Although there are directors who are not amused – hello, Christopher Nolan – the truth is that the mobile phone has become yet another device to consume series and movies-type content. In fact, in markets like India or Africa, it is almost the only device that many people can use to watch content from VOD platforms such as Netflix, HBO or Disney +. And precisely Netflix wants to improve this experience of mobile use.
The improvement in the sound of the Netflix Android app
The platform started with streaming 5.1 surround sound in 2010, Dolby Atmos in 2017, and adaptive bitrate audio in 2019. Continuing this tradition, Netflix has announced that it will now stream content using the Extended HE-AAC format with MPEG. -D DRC (xHE-AAC) to compatible Android mobile devices. A format that will allow:
Improve intelligibility in noisy environments
Adapt to variable cellular connections
Scale to study quality
The introduction of xHE-AAC with MPEG-D DRC in Android seeks to offer a more consistent sound both when changing program type and within a specific movie, series or documentary. To do this, the update improves loudness management and dynamic range control. Scale the audio to “studio quality”
Some of the Netflix content “- particularly action and suspense -” was amplified to achieve the desired output level. In doing so, the loudest content in these programs is cut off, introducing undesirable harmonic distortion to the sound, so the decoder must apply peak limiting to avoid spurious output.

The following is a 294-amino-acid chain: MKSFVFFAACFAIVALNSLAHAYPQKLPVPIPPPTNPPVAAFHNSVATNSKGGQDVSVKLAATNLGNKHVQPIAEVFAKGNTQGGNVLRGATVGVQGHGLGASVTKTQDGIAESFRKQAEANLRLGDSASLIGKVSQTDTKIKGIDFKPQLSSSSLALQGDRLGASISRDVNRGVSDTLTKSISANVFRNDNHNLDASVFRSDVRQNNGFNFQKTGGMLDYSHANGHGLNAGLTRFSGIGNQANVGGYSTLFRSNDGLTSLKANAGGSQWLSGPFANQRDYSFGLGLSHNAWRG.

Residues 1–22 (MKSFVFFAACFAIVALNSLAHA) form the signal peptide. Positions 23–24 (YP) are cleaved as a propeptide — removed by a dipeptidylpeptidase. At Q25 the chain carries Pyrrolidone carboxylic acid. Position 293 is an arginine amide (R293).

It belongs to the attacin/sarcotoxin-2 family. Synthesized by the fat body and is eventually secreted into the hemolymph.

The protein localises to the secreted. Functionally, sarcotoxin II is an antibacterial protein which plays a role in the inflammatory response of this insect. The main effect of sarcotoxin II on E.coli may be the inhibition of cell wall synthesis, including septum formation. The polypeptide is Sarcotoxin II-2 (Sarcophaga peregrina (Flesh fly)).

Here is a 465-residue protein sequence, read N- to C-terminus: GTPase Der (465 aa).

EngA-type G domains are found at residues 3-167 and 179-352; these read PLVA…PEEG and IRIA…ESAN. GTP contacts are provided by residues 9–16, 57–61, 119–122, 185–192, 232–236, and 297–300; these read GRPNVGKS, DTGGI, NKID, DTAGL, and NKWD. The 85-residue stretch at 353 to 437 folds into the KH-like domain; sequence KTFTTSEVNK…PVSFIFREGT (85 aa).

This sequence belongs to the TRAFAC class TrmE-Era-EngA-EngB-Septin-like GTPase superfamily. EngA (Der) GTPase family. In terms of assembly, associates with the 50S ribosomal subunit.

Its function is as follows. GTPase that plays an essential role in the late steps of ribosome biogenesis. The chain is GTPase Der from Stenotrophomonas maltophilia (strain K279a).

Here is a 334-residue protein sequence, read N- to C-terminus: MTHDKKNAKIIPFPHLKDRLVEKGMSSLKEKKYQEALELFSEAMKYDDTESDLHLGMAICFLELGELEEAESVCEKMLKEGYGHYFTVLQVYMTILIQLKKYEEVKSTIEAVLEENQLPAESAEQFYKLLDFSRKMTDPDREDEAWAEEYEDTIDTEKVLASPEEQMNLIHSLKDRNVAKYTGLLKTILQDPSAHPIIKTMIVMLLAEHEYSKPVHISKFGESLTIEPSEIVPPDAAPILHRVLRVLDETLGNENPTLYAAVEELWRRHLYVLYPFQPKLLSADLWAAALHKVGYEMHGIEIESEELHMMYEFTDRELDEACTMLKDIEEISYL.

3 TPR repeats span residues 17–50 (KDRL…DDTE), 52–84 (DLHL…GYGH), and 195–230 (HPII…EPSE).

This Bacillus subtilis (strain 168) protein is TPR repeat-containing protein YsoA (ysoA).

According to the service, “this is not ideal, but it can be a desirable trade-off to achieve a sufficient level of output on some devices.” Fortunately, the xHE-AAC format offers an option to improve spike protection. The idea is to balance the sound based on what you’re watching, so you don’t have to adjust the volume if you go from watching Bly Manor – where the sound is tuned for a horror experience – to Michael Bay’s 6 Underground – with the sound prepared for shots and explosions-, or to a musical concert.
xHE-AAC uses the metadata to solve some audio problems that people have when watching shows on mobile devices. In a long and technical post, Netflix explains about this technology that it is often a problem of background noise that makes it difficult to hear the contents, combined with weak and tiny phone speakers that sound bad when trying to turn up the volume. . Inconsistent levels of dialogue also mean you have to constantly turn the volume up and down between shows.
xHE-AAC offers better Dynamic Range Control, a technology that reduces the difference between the loudest and quietest parts of a program. Quiet content is louder so that it can be heard over background noise, and the volume of loud content is lowered to avoid clipping, all in theory without sacrificing audio quality. Netflix also maintains that the volume of dialogue remains constant between shows.
The advantage of the xHE-AAC MPEG-D DRC format is that it applies a gentle adjustment when sounds are too loud or too soft for the listening conditions, and also adapts to different listening situations, whether through headphones, from the mobile phone’s speakers or in an environment with background noise.
This is something that you will notice in the contents if you use the Netflix app to watch them. But the technological – qualitative leap brings with it some limitations, since although the Netflix application can be used even with mobile phones with Android 5, to listen to the new sound format you will need your smartphone to have Android 9 installed, so xHE-AAC is compatible with Android 9, Android 10 and Android 11 devices.